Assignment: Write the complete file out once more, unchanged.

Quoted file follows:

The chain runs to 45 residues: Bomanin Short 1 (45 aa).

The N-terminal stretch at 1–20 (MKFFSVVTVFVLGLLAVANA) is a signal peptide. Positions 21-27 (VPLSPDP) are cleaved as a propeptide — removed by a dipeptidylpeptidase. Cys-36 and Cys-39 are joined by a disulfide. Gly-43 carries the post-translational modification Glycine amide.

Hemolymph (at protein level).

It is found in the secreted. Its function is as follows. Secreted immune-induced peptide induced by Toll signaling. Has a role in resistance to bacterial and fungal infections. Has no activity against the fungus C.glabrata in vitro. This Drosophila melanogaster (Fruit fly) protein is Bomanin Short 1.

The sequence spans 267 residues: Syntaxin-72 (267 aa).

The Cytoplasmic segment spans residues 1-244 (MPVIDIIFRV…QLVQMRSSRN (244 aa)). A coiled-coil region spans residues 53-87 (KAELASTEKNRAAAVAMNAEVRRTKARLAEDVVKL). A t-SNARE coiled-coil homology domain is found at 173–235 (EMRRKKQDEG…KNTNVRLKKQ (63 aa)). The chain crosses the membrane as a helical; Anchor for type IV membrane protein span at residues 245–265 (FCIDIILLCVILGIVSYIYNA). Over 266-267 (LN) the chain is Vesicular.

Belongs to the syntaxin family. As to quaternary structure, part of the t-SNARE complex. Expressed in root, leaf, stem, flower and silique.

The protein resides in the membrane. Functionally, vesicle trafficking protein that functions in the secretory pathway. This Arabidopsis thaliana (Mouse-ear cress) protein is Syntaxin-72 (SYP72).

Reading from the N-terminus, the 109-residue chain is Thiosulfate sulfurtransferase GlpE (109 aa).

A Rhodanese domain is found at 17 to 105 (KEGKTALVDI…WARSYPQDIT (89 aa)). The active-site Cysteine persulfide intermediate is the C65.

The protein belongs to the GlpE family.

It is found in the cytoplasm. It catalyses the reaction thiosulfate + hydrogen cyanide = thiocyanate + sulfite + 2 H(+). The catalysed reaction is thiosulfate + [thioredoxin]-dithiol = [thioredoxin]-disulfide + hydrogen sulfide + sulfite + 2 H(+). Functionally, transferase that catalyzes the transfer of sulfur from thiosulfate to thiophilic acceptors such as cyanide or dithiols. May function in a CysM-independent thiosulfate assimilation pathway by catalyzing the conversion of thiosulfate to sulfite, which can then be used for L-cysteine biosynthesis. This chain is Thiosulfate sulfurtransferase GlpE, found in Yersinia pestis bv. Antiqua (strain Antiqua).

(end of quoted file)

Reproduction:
The chain runs to 45 residues: Bomanin Short 1 (45 aa).

The N-terminal stretch at 1–20 (MKFFSVVTVFVLGLLAVANA) is a signal peptide. Positions 21-27 (VPLSPDP) are cleaved as a propeptide — removed by a dipeptidylpeptidase. Cys-36 and Cys-39 are joined by a disulfide. Gly-43 carries the post-translational modification Glycine amide.

Hemolymph (at protein level).

It is found in the secreted. Its function is as follows. Secreted immune-induced peptide induced by Toll signaling. Has a role in resistance to bacterial and fungal infections. Has no activity against the fungus C.glabrata in vitro. This Drosophila melanogaster (Fruit fly) protein is Bomanin Short 1.

The sequence spans 267 residues: Syntaxin-72 (267 aa).

The Cytoplasmic segment spans residues 1-244 (MPVIDIIFRV…QLVQMRSSRN (244 aa)). A coiled-coil region spans residues 53-87 (KAELASTEKNRAAAVAMNAEVRRTKARLAEDVVKL). A t-SNARE coiled-coil homology domain is found at 173–235 (EMRRKKQDEG…KNTNVRLKKQ (63 aa)). The chain crosses the membrane as a helical; Anchor for type IV membrane protein span at residues 245–265 (FCIDIILLCVILGIVSYIYNA). Over 266-267 (LN) the chain is Vesicular.

Belongs to the syntaxin family. As to quaternary structure, part of the t-SNARE complex. Expressed in root, leaf, stem, flower and silique.

The protein resides in the membrane. Functionally, vesicle trafficking protein that functions in the secretory pathway. This Arabidopsis thaliana (Mouse-ear cress) protein is Syntaxin-72 (SYP72).

Reading from the N-terminus, the 109-residue chain is Thiosulfate sulfurtransferase GlpE (109 aa).

A Rhodanese domain is found at 17 to 105 (KEGKTALVDI…WARSYPQDIT (89 aa)). The active-site Cysteine persulfide intermediate is the C65.

The protein belongs to the GlpE family.

It is found in the cytoplasm. It catalyses the reaction thiosulfate + hydrogen cyanide = thiocyanate + sulfite + 2 H(+). The catalysed reaction is thiosulfate + [thioredoxin]-dithiol = [thioredoxin]-disulfide + hydrogen sulfide + sulfite + 2 H(+). Functionally, transferase that catalyzes the transfer of sulfur from thiosulfate to thiophilic acceptors such as cyanide or dithiols. May function in a CysM-independent thiosulfate assimilation pathway by catalyzing the conversion of thiosulfate to sulfite, which can then be used for L-cysteine biosynthesis. This chain is Thiosulfate sulfurtransferase GlpE, found in Yersinia pestis bv. Antiqua (strain Antiqua).